Death can’t be the first cause since dying requires material existence in the first place.
Consider, though, the opening of the Hymn of the Firstborn [my translation]:
- He is the icon of the invisible God,
firstborn of all creation.
- For in him all things were created,
- in heaven and on earth,
- visible and invisible,
- whether thrones, whether dominions, whether rulers, whether authorities—
- all things through him and for him have been created.
- And he is before all things,
- and all things in him hold together.
[numbers for reference]
Start with line 2, the bold word: the Greek is πρωτότοκος (proe-TOH-toh-kos), “prototokos”, and it’s not just any word, it’s a very specific philosophical term with a root meaning of “first” (πρῶτος) + “brought forth” (τίκτω, I bring forth), (thus “firstborn” as of a child) and so “prototype” of things that are made – note here that Joseph was a τέκτων (TEK-tone), a builder, so the word carries the meaning of “first-built”. The concept is used philosophically for “opener of the way”, which indicates not merely that something or someone forged a path (through some barrier) but that opening that way imparted the way/passage with the opener’s shape or form, such that every single thing which comes through that way takes on something of the form of the opener. So Jesus as “firstborn of all creation” is the One Who opened the way for anything and everything else to be created – and as a result, everything that has been created takes on something of His “shape” or form.
And that’s where the terms in 3, 7, 8, and 9 that I put in italics come from: they are expanding and expounding on the title Πρωτότοκος, Prototokos: “in Him” cast in a mold; “through Him” as through a die or mold; “for Him”, or more literally “into/unto Him” as into the realm He shaped; “before all things” (or “before the entirety”) because He is/was the first; “in Him [they] hold together” because since He gave them form it is He that maintains their form and thus their existence.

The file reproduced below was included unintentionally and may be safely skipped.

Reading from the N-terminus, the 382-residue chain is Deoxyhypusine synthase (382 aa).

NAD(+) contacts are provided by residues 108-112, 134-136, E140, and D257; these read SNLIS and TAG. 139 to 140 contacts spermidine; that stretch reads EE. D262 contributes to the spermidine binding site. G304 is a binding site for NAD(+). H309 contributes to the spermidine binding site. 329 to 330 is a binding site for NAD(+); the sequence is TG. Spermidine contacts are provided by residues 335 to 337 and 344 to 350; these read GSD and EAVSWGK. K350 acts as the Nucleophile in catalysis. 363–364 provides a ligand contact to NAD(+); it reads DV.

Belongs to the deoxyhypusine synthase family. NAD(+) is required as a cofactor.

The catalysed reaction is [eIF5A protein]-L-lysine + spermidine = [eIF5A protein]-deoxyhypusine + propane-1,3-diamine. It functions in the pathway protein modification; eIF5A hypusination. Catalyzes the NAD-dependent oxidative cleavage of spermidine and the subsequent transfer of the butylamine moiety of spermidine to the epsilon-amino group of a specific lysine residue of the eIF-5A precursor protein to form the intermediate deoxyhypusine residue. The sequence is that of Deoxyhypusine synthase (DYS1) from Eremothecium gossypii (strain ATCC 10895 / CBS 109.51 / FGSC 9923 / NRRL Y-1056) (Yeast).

Now, in terms of temporal sequence this appears to be nonsense unless one goes the route that Arius took and reduced Christ to a mere creation – which he did as an attempt to force the scriptures to fit Greek philosophy, but he erred by conceiving of a “prototokos” as the first of a set of manufactured items, something that only works if you ignore all of creation except humans! so Arius wasn’t just a bad exegete (interpreter of scripture) but a bad philosopher as well.
But we get a clue in the fact that Christ is referred to as having been “slain from before the founding of the world”: in terms of time, Christ wasn’t slain until the Cross, but plainly time doesn’t bind Him, and the perspective from within time is not the important one, the perspective from eternity is. So if Christ was slain before the foundation of the world, then the Cross came before Genesis, and thus since Christ was the “prototokos” of all creation then the Incarnation came before Genesis (I know; this sounds like time machine stuff, but it’s really just trying to see things from the perspective of eternity).
So the Incarnation was the first moment of Creation, regardless of the timeline and our limited mortal perspective.
Bonus note: Christ being before all things makes Him the Alpha; all things being for/unto Him makes Him the Omega – “Alpha and Omega” gets translated as “First and Last” but philosophically it’s more accurately “Source and Goal”! Christ is where we come from, and Christ is where we’re headed! And the means of coming from Him and getting to Him is being “in Him”… which happens to be one of Paul’s favorite ways of describing our status before God!
Isn’t it awesome how Paul’s theology is all one ‘piece of cloth’?